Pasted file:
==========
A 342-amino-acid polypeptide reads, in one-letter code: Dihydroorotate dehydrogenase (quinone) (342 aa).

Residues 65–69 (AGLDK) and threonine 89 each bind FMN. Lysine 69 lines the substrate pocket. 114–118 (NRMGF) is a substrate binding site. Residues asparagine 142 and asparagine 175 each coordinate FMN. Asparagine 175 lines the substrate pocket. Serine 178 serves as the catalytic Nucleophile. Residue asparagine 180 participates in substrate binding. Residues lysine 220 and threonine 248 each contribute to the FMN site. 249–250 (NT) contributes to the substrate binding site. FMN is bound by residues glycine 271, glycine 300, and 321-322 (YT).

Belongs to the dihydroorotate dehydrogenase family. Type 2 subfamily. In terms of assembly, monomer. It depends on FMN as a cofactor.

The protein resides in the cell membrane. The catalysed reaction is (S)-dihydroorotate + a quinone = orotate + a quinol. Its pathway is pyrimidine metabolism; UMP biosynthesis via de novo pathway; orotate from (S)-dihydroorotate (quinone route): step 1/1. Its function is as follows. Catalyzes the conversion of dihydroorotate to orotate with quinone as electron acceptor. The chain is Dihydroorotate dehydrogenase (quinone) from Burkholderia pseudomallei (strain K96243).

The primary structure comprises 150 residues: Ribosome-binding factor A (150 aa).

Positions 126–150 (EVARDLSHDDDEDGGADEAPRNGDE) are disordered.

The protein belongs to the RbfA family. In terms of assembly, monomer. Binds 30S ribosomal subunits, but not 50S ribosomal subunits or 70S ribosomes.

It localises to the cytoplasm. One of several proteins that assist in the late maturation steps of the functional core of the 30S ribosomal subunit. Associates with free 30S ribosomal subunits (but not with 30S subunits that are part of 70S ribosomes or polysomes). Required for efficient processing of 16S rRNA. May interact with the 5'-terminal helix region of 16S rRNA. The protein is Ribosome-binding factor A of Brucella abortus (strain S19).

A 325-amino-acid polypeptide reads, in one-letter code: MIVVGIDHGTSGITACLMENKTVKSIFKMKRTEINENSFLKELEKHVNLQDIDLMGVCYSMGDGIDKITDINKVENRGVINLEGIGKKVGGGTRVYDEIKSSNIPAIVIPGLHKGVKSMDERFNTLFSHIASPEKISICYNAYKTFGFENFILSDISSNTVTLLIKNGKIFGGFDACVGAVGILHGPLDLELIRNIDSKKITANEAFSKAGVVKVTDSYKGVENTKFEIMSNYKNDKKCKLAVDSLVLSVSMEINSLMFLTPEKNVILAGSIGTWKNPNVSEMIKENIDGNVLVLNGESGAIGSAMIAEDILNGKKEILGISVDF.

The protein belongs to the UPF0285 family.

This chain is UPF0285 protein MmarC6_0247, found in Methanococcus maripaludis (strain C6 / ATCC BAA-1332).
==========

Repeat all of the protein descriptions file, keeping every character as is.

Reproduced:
A 342-amino-acid polypeptide reads, in one-letter code: Dihydroorotate dehydrogenase (quinone) (342 aa).

Residues 65–69 (AGLDK) and threonine 89 each bind FMN. Lysine 69 lines the substrate pocket. 114–118 (NRMGF) is a substrate binding site. Residues asparagine 142 and asparagine 175 each coordinate FMN. Asparagine 175 lines the substrate pocket. Serine 178 serves as the catalytic Nucleophile. Residue asparagine 180 participates in substrate binding. Residues lysine 220 and threonine 248 each contribute to the FMN site. 249–250 (NT) contributes to the substrate binding site. FMN is bound by residues glycine 271, glycine 300, and 321-322 (YT).

Belongs to the dihydroorotate dehydrogenase family. Type 2 subfamily. In terms of assembly, monomer. It depends on FMN as a cofactor.

The protein resides in the cell membrane. The catalysed reaction is (S)-dihydroorotate + a quinone = orotate + a quinol. Its pathway is pyrimidine metabolism; UMP biosynthesis via de novo pathway; orotate from (S)-dihydroorotate (quinone route): step 1/1. Its function is as follows. Catalyzes the conversion of dihydroorotate to orotate with quinone as electron acceptor. The chain is Dihydroorotate dehydrogenase (quinone) from Burkholderia pseudomallei (strain K96243).

The primary structure comprises 150 residues: Ribosome-binding factor A (150 aa).

Positions 126–150 (EVARDLSHDDDEDGGADEAPRNGDE) are disordered.

The protein belongs to the RbfA family. In terms of assembly, monomer. Binds 30S ribosomal subunits, but not 50S ribosomal subunits or 70S ribosomes.

It localises to the cytoplasm. One of several proteins that assist in the late maturation steps of the functional core of the 30S ribosomal subunit. Associates with free 30S ribosomal subunits (but not with 30S subunits that are part of 70S ribosomes or polysomes). Required for efficient processing of 16S rRNA. May interact with the 5'-terminal helix region of 16S rRNA. The protein is Ribosome-binding factor A of Brucella abortus (strain S19).

A 325-amino-acid polypeptide reads, in one-letter code: MIVVGIDHGTSGITACLMENKTVKSIFKMKRTEINENSFLKELEKHVNLQDIDLMGVCYSMGDGIDKITDINKVENRGVINLEGIGKKVGGGTRVYDEIKSSNIPAIVIPGLHKGVKSMDERFNTLFSHIASPEKISICYNAYKTFGFENFILSDISSNTVTLLIKNGKIFGGFDACVGAVGILHGPLDLELIRNIDSKKITANEAFSKAGVVKVTDSYKGVENTKFEIMSNYKNDKKCKLAVDSLVLSVSMEINSLMFLTPEKNVILAGSIGTWKNPNVSEMIKENIDGNVLVLNGESGAIGSAMIAEDILNGKKEILGISVDF.

The protein belongs to the UPF0285 family.

This chain is UPF0285 protein MmarC6_0247, found in Methanococcus maripaludis (strain C6 / ATCC BAA-1332).